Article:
ROMSEY Abbey has defended its decision to spend thousands of pounds on an 'ugly' painting after receiving letters of objection from worshippers.

The historic Abbey has spent £6,000 to keep a painting that saw 15 letters of objection out of the Abbey's 536-strong membership.

The painting, of St Ethelflaeda, an abbess at the Abbey around the year 1,000, was made specifically for where it is hung inside the Abbey and was created by the late artist Christopher Gollon in October 2016.

St Ethelflaeda is credited with being among the first founders of the religious site on which the Abbey currently stands.

Churchwarden Janet Wallace said: "All members are always invited to write in any objections, and while it is a sizeable purchase, we realise that art is sometimes supposed to be controversial.

"Of our 536 members, and 400-strong congregation, 15 wrote in to tell us of their thoughts. It is part of every single process when the Abbey purchases an item.

"I fear it has all been blown out of proportion, even though it is unusual to get complaints."

A report was carried out by Diocese of Winchester chancellor Matthew Cain Ormondroyd, and seen by the Daily Echo.

The report quotes the objectors as describing the painting as 'ugly', 'sinister' and 'looks like a giraffe neck'.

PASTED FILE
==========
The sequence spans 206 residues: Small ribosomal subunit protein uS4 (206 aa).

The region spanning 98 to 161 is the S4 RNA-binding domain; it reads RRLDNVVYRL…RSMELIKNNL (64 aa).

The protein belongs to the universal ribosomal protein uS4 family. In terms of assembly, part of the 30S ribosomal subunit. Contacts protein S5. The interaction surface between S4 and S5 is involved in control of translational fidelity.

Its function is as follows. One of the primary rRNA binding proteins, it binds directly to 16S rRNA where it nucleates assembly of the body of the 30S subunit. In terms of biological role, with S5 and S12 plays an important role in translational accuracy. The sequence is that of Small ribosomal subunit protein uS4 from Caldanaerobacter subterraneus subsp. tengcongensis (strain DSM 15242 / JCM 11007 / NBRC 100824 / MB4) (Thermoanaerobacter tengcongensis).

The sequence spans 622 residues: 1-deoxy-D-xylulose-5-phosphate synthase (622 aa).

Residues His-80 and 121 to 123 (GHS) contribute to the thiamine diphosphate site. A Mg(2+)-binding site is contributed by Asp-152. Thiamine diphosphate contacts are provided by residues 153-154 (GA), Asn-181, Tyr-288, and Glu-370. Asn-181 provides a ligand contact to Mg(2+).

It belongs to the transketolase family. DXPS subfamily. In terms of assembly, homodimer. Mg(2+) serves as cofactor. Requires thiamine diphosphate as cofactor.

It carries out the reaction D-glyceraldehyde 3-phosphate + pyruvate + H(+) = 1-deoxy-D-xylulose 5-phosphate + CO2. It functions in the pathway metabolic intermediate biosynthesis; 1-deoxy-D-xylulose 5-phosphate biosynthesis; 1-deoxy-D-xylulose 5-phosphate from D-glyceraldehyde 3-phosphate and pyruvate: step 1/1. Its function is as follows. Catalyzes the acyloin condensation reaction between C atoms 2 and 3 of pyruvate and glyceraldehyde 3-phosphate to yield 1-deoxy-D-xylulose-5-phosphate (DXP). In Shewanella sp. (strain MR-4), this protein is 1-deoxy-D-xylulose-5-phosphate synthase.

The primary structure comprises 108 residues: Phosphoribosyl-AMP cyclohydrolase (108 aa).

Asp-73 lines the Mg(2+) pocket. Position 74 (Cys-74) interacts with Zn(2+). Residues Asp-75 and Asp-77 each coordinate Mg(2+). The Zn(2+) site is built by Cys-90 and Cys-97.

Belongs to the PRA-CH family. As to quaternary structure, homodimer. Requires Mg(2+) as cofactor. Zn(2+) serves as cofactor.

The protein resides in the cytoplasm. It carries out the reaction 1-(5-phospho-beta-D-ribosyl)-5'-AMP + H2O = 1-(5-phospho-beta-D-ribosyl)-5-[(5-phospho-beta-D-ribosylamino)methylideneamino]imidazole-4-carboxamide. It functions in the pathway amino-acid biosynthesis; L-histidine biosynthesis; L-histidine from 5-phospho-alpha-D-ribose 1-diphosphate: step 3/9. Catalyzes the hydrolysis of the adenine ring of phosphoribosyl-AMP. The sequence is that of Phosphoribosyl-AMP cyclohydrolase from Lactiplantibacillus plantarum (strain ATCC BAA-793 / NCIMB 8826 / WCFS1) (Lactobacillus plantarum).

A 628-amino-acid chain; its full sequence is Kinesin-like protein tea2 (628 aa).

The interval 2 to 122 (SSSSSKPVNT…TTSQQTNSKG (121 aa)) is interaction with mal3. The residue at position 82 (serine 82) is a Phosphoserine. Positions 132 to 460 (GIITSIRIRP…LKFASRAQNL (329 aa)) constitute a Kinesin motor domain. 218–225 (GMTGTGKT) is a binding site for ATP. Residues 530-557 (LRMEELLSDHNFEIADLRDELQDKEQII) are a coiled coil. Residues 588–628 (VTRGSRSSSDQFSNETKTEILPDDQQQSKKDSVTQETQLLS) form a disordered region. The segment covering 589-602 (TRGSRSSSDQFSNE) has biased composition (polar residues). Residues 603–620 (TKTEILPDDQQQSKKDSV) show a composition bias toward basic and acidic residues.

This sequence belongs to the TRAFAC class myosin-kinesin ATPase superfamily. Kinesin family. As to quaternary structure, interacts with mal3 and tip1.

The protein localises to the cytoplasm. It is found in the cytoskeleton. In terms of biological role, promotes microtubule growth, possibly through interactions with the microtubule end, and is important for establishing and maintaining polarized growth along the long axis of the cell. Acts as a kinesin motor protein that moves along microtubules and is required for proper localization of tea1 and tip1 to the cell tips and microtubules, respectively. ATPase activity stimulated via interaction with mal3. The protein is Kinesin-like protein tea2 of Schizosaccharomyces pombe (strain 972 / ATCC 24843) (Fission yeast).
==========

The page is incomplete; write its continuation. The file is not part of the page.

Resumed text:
In the report, chancellor Ormondroyd said: "It seems to me that the artwork under consideration in this case risks being such an obstacle.

"On reading the papers I was at first minded to refuse the faculty. Having visited the Abbey, however, I am just satisfied on balance that the presumption in favour of things as they stand is outweighed by the benefits of retaining the painting permanently.

"The Abbey is large enough, and the painting's size and location are discrete enough, that it need not present an obstacle to worship to anyone who is displeased or offended by it."

St Ethelflaeda had a number of habits that got her noticed around the year 1,000, including stripping naked after a night time stroll down to the nearby River Test.

She would walk into the middle of the freezing water and proceed to recite religious chants for hours on end.

An extract from a report submitted to the chancellor by the Church Building's Council added: "It was designed for display at a particular place in it, a place associated with the nun's entrance to the church from the cloister.

"The council was told that during the time of its display it has attracted most conversation with visitors and that people have felt confident to engage with it and its message."